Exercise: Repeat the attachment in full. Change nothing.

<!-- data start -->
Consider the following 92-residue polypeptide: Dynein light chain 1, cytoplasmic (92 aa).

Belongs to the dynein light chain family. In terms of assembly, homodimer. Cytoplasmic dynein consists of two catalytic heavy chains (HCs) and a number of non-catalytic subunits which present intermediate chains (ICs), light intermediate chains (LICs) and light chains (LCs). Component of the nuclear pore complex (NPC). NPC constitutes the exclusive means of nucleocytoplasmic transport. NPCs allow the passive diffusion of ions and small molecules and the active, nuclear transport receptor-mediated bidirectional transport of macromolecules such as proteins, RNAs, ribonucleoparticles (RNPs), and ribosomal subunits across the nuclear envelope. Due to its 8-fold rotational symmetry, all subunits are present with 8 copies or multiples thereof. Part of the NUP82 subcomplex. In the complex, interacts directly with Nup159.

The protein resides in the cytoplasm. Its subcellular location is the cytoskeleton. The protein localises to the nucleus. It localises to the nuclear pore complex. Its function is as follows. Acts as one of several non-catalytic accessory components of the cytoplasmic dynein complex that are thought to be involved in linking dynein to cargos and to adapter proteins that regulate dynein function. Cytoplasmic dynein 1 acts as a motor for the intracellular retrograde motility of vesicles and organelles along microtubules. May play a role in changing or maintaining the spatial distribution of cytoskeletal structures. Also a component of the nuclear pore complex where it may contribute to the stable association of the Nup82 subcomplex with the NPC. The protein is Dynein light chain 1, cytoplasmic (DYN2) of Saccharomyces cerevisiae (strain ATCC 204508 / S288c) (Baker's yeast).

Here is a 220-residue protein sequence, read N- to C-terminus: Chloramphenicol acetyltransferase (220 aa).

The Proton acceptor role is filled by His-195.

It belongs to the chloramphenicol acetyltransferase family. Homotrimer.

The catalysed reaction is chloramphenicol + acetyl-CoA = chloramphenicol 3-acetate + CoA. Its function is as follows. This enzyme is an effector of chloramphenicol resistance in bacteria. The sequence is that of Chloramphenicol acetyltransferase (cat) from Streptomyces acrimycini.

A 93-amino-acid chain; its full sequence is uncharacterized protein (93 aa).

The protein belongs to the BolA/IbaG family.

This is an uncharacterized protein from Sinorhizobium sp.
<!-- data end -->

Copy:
Consider the following 92-residue polypeptide: Dynein light chain 1, cytoplasmic (92 aa).

Belongs to the dynein light chain family. In terms of assembly, homodimer. Cytoplasmic dynein consists of two catalytic heavy chains (HCs) and a number of non-catalytic subunits which present intermediate chains (ICs), light intermediate chains (LICs) and light chains (LCs). Component of the nuclear pore complex (NPC). NPC constitutes the exclusive means of nucleocytoplasmic transport. NPCs allow the passive diffusion of ions and small molecules and the active, nuclear transport receptor-mediated bidirectional transport of macromolecules such as proteins, RNAs, ribonucleoparticles (RNPs), and ribosomal subunits across the nuclear envelope. Due to its 8-fold rotational symmetry, all subunits are present with 8 copies or multiples thereof. Part of the NUP82 subcomplex. In the complex, interacts directly with Nup159.

The protein resides in the cytoplasm. Its subcellular location is the cytoskeleton. The protein localises to the nucleus. It localises to the nuclear pore complex. Its function is as follows. Acts as one of several non-catalytic accessory components of the cytoplasmic dynein complex that are thought to be involved in linking dynein to cargos and to adapter proteins that regulate dynein function. Cytoplasmic dynein 1 acts as a motor for the intracellular retrograde motility of vesicles and organelles along microtubules. May play a role in changing or maintaining the spatial distribution of cytoskeletal structures. Also a component of the nuclear pore complex where it may contribute to the stable association of the Nup82 subcomplex with the NPC. The protein is Dynein light chain 1, cytoplasmic (DYN2) of Saccharomyces cerevisiae (strain ATCC 204508 / S288c) (Baker's yeast).

Here is a 220-residue protein sequence, read N- to C-terminus: Chloramphenicol acetyltransferase (220 aa).

The Proton acceptor role is filled by His-195.

It belongs to the chloramphenicol acetyltransferase family. Homotrimer.

The catalysed reaction is chloramphenicol + acetyl-CoA = chloramphenicol 3-acetate + CoA. Its function is as follows. This enzyme is an effector of chloramphenicol resistance in bacteria. The sequence is that of Chloramphenicol acetyltransferase (cat) from Streptomyces acrimycini.

A 93-amino-acid chain; its full sequence is uncharacterized protein (93 aa).

The protein belongs to the BolA/IbaG family.

This is an uncharacterized protein from Sinorhizobium sp.